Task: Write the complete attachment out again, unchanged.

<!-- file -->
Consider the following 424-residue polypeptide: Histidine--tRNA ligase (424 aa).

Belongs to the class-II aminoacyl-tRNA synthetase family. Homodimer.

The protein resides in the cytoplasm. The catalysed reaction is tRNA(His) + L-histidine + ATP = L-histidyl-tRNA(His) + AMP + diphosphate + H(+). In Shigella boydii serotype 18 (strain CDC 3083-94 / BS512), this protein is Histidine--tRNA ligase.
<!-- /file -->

Consider the following 424-residue polypeptide: Histidine--tRNA ligase (424 aa).

Belongs to the class-II aminoacyl-tRNA synthetase family. Homodimer.

The protein resides in the cytoplasm. The catalysed reaction is tRNA(His) + L-histidine + ATP = L-histidyl-tRNA(His) + AMP + diphosphate + H(+). In Shigella boydii serotype 18 (strain CDC 3083-94 / BS512), this protein is Histidine--tRNA ligase.